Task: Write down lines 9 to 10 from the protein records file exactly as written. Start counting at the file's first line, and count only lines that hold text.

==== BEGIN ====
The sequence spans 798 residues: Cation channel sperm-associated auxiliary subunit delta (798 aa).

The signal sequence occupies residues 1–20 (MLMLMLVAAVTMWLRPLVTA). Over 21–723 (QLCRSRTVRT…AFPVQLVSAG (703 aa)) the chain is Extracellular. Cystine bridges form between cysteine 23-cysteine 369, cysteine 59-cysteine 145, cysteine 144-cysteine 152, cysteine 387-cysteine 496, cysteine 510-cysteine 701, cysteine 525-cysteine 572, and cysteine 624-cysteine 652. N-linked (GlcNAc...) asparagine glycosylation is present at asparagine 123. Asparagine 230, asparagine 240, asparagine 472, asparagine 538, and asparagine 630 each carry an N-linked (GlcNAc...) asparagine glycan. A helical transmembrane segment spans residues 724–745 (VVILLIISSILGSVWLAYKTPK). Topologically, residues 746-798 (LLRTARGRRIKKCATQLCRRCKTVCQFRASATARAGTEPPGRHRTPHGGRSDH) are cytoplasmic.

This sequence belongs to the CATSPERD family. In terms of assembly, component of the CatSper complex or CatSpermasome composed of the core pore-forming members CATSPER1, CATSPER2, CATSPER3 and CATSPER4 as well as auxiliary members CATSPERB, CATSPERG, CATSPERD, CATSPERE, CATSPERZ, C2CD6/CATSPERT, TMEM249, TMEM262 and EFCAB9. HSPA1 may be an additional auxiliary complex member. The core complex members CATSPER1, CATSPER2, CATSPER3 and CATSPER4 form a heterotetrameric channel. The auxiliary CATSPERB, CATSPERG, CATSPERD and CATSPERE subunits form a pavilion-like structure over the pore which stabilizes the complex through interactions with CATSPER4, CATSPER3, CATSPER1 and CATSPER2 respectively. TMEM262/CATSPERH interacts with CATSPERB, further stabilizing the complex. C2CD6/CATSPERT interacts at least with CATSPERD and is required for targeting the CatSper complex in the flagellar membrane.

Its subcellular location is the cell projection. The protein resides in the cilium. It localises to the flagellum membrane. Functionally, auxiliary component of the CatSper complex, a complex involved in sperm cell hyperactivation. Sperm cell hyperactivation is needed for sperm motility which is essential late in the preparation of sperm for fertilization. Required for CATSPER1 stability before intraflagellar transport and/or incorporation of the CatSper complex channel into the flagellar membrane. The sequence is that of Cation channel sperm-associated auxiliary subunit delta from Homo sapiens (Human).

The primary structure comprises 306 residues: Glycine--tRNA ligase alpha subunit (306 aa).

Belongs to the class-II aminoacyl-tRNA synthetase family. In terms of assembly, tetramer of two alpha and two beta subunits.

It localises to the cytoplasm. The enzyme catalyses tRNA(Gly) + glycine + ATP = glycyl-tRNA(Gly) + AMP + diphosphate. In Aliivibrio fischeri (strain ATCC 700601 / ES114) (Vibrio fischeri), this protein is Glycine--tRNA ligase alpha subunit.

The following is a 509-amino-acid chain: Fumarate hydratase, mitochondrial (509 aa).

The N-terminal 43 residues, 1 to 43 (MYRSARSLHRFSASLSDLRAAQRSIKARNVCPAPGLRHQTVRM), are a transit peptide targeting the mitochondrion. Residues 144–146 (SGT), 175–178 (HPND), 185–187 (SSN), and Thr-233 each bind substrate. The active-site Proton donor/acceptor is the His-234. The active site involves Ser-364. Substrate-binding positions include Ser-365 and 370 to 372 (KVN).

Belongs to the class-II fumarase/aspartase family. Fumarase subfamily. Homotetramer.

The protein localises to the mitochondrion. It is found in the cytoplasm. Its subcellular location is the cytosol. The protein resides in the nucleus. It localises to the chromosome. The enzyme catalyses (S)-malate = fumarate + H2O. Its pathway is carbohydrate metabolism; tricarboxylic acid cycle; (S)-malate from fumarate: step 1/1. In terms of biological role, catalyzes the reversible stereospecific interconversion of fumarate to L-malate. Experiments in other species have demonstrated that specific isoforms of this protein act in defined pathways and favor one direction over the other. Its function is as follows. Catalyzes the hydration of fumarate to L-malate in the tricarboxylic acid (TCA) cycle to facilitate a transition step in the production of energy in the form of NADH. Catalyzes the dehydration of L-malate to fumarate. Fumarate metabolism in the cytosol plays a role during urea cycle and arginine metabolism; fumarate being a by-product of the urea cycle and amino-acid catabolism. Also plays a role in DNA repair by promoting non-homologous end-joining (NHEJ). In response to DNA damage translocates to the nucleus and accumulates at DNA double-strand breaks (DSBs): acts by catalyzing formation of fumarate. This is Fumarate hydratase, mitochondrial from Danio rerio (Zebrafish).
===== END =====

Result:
The N-terminal 43 residues, 1 to 43 (MYRSARSLHRFSASLSDLRAAQRSIKARNVCPAPGLRHQTVRM), are a transit peptide targeting the mitochondrion. Residues 144–146 (SGT), 175–178 (HPND), 185–187 (SSN), and Thr-233 each bind substrate. The active-site Proton donor/acceptor is the His-234. The active site involves Ser-364. Substrate-binding positions include Ser-365 and 370 to 372 (KVN).

Belongs to the class-II fumarase/aspartase family. Fumarase subfamily. Homotetramer.